Formaldehyde columns from the Ozone Monitoring Instrument: Urban versus...

Boeke, N. L., J. D. Marshall, S. Alvarez, K. Chance, A. Fried, T. P. Kurosu, B. Rappenglück, D. Richter, J. Walega, P. Weibring, and D. Millet (2011), Formaldehyde columns from the Ozone Monitoring Instrument: Urban versus background levels and evaluation using aircraft data and a global model, J. Geophys. Res., 116, D05303, doi:10.1029/2010JD014870.

We combine aircraft measurements (Second Texas Air Quality Study, Megacity Initiative: Local and Global Research Observations, Intercontinental Chemical Transport Experiment: Phase B) over the United States, Mexico, and the Pacific with a 3‐D model (GEOS‐Chem) to evaluate formaldehyde column (WHCHO) retrievals from the Ozone Monitoring Instrument (OMI) and assess the information they provide on HCHO across local to regional scales and urban to background regimes. OMI WHCHO correlates well with columns derived from aircraft measurements and GEOS‐Chem (R = 0.80). For the full data ensemble, OMI’s mean bias is −3% relative to aircraft‐derived WHCHO (−17% where WHCHO > 5 × 1015 molecules cm−2) and −8% relative to GEOS‐Chem, within expected uncertainty for the retrieval. Some negative bias is expected for the satellite and model, given the plume sampling of many flights and averaging over the satellite and model footprints. Major axis regression for OMI versus aircraft and model columns yields slopes (95% confidence intervals) of 0.80 (0.62–1.03) and 0.98 (0.73–1.35), respectively, with no significant intercept. Aircraft measurements indicate that the normalized vertical HCHO distribution, required by the satellite retrieval, is well captured by GEOS‐Chem, except near Mexico City. Using measured HCHO profiles in the retrieval algorithm does not improve satellite‐aircraft agreement, suggesting that use of a global model to specify shape factors does not substantially degrade retrievals over polluted areas. While the OMI measurements show that biogenic volatile organic compounds dominate intra‐annual and regional WHCHO variability across the United States, smaller anthropogenic WHCHO gradients are detectable at finer spatial scales (∼20–200 km) near many urban areas.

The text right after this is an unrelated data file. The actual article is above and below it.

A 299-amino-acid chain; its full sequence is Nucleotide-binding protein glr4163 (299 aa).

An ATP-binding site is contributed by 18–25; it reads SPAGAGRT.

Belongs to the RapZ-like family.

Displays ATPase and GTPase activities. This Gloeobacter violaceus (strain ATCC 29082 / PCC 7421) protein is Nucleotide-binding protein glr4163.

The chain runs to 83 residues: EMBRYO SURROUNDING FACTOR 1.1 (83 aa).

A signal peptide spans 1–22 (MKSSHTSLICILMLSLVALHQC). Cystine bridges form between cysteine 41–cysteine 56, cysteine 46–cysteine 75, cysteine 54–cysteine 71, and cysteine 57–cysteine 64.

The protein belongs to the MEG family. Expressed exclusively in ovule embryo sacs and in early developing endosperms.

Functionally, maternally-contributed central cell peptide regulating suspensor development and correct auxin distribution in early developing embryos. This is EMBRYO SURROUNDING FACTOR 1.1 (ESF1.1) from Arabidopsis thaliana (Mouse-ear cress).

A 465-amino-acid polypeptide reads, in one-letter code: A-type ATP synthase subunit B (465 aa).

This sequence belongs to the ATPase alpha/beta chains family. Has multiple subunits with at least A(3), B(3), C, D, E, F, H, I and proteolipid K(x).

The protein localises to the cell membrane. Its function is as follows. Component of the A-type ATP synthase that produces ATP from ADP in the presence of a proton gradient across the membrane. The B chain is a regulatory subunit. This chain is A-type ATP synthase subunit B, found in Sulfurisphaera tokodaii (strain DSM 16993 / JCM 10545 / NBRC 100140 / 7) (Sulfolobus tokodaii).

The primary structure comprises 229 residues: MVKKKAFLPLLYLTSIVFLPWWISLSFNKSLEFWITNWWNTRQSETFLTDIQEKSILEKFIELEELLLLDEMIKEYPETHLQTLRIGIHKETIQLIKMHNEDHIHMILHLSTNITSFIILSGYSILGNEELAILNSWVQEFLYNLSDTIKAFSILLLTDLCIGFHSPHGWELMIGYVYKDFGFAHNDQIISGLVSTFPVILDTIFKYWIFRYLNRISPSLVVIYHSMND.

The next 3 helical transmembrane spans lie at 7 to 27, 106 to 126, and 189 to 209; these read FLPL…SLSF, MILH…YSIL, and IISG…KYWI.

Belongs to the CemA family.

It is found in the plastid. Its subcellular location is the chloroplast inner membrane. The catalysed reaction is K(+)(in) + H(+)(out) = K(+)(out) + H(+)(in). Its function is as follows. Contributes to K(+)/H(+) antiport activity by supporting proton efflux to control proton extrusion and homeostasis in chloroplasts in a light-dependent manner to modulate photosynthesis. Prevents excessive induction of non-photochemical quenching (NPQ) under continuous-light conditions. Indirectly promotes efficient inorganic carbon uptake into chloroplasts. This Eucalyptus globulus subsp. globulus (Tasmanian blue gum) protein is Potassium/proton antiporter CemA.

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Atmospheric Composition Modeling and Analysis Program (ACMAP)